Raymond M. Smullyan *59
Eddie Hausner/The New York Times/Redux
A Mathematician Who Believed in Magic

MAY 25, 1919 | FEB. 6, 2017

RAYMOND M. SMULLYAN *59, WHO DIED in February at 97, can best be described as the Willy Wonka of word problems, a gonzo logician who transformed raw math into magical literary confections. In the college classes he taught nationwide (including at Princeton), as well as in his popular puzzle books — which earned him a legion of fans and an appearance on The Tonight Show Starring Johnny Carson — Smullyan spun knotty tales that had the power to confound, enrage, delight, and edify.

Smullyan’s dozen-plus books, which include The Lady or the Tiger?, What Is the Name of This Book?, and To Mock a Mockingbird, are singular artifacts. You don’t read most of his stories so much as you maneuver your way through them, room by room, chapter by chapter, as in a video game. All fiction, of course, can be seen as a kind of game played between author and reader — but where a normal book asks the reader to take an author’s words and use them to furnish a fuller imaginative reality, Smullyan went one step further. He would sketch the barest outline of a room, then ask you to furnish it, and then challenge you to march those furnishings to and fro like chess pieces. Smullyan’s “mathematical novels,” he wrote in 2009, are “more than mere puzzle books — it is through recreational logic puzzles that I introduce the general reader to deep results in mathematics and logic!”

Deep, indeed: Smullyan’s tales ranged from supernatural twists on simple logic games (“Transylvania is inhabited by both vampires and humans; the vampires always lie and humans always tell the truth ... ”) to chapters-long detective dramas that lead the reader toward concepts like Gödel’s incompleteness theorems. Then there were his “meta-puzzles,” intentionally half-formed tales that challenged readers to provide not only the solution to a puzzle, but also to fill in those portions of the puzzle’s narrative setup that Smullyan deliberately left missing. These are puzzle stories that, through the very act of attempting to solve them, write themselves into existence. (Your move, Borges.)

True to his books, Smullyan’s own career was decidedly free from the constraints of a linear narrative. “I have lived four different lives,” he wrote in 2009, “as a mathematician, musician, magician, and author of essays and puzzle books.” (He might have also added Taoist philosopher to the list, since Smullyan’s pursuit of logic led him to a deep love for and understanding of that tradition, as chronicled in his influential book The Tao Is Silent). The through line was a fascination in the knottiness of reality: “There was a gleefulness — and maybe a certain obsessiveness” in his love of puzzles, magic, and music, says Jason Rosenhouse, an author and math professor at James Madison University.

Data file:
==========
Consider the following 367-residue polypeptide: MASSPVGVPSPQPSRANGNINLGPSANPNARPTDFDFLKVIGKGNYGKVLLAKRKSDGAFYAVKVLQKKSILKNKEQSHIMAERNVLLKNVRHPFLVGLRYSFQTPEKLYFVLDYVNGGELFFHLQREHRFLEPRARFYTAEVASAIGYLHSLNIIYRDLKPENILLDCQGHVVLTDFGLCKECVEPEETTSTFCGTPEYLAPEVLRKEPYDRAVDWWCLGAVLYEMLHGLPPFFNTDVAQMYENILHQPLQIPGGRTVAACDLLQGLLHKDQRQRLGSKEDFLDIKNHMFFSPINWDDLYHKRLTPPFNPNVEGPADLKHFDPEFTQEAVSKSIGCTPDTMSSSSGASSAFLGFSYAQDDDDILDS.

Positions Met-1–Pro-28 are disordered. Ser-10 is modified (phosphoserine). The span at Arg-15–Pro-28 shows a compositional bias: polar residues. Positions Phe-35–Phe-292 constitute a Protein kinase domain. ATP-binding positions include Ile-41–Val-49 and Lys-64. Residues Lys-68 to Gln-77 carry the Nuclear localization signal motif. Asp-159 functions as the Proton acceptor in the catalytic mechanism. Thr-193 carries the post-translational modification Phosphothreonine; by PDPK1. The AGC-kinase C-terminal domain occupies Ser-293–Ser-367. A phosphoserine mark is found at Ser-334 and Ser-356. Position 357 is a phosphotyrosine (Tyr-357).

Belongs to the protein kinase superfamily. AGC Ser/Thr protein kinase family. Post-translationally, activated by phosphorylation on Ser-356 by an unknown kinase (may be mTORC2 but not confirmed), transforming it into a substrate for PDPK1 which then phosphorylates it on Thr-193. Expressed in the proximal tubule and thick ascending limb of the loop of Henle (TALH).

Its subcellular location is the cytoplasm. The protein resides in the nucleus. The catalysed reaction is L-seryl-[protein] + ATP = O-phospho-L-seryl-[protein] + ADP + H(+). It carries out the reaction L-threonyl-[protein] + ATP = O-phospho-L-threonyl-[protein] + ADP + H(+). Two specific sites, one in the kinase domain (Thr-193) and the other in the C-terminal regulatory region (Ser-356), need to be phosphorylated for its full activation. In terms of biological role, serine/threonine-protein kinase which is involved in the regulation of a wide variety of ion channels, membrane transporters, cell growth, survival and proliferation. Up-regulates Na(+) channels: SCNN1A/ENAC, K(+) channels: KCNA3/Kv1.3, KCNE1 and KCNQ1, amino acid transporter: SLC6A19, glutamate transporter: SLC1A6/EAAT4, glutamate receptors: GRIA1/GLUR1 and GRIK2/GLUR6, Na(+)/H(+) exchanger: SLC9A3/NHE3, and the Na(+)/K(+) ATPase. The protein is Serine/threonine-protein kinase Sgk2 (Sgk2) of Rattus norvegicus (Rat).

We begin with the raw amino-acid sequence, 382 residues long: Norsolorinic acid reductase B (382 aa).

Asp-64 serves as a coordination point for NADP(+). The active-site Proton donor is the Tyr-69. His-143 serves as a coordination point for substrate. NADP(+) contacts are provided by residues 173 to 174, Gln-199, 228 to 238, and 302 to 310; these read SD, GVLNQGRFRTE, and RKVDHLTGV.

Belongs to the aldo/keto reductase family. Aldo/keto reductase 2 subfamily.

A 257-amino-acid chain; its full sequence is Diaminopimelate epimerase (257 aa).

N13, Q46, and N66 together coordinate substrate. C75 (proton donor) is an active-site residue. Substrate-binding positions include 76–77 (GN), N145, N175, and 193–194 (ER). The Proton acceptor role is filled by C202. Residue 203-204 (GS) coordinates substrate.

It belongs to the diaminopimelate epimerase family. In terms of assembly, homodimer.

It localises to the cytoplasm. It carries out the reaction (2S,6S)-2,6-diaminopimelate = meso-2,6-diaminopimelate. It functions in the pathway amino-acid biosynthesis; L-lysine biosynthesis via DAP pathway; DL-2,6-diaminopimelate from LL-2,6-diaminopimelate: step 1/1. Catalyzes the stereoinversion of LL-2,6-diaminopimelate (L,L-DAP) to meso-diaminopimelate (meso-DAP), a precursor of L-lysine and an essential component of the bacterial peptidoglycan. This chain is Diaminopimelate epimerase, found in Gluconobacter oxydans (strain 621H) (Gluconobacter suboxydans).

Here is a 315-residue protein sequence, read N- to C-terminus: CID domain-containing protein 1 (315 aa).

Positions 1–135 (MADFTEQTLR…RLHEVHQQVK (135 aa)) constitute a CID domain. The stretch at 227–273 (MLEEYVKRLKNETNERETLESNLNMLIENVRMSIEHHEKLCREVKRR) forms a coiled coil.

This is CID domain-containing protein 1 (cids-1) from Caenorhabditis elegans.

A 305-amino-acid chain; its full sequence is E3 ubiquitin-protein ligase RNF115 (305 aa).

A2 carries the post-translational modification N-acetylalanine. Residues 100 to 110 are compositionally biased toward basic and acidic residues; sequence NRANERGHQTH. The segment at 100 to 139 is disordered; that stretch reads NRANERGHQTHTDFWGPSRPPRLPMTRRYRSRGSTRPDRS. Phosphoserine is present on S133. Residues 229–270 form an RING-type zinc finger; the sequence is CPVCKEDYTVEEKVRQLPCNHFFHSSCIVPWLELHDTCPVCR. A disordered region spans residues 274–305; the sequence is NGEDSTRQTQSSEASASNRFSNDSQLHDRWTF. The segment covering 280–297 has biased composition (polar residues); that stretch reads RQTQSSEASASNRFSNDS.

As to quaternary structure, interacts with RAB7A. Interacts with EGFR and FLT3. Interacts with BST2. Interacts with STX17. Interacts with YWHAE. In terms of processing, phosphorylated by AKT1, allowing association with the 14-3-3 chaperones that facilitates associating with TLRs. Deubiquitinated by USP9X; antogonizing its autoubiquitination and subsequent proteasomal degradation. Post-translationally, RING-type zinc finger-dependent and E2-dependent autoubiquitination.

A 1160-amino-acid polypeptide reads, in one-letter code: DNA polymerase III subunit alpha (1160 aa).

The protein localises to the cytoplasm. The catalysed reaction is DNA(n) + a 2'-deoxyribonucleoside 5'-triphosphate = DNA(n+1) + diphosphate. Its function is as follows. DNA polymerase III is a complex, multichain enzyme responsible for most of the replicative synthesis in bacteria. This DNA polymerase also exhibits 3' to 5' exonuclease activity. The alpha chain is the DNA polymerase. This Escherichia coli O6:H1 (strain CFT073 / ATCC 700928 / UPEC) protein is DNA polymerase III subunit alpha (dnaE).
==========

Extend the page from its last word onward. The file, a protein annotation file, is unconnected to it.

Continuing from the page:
As a young man, Smullyan planned to become a professional pianist — his first teaching appointment was at a music school — but he switched to math when tendinitis afflicted his right arm. From there, he performed magic shows to pay the bills while embarking on a highly unorthodox academic career in math. Smullyan’s résumé thenceforth reads like a twisted logic problem in its own right: “Strangely enough, before I had a college degree, or even a high school diploma, I received an appointment as a mathematics instructor at Dartmouth College on the basis of some papers I had written on mathematical logic. After teaching at Dartmouth, the University of Chicago gave me a bachelor of arts degree, based partly on courses I had never taken, but had successfully taught, such as calculus. I then went to Princeton University for my Ph.D. in mathematics in 1959.” 

A long teaching and writing career followed, with Smullyan publishing new books on math, Taoism, and logic up until last year. If a man was born in Brooklyn, N.Y., in 1919, and died in Hudson, N.Y., in 2017, how many strange and fantastic worlds could he visit in between? For Smullyan, the possibilities approached infinity. 

David Walter ’11 is a freelance journalist in New York.

VIDEO Raymond M. Smullyan *59  

From The Tonight Show, 1982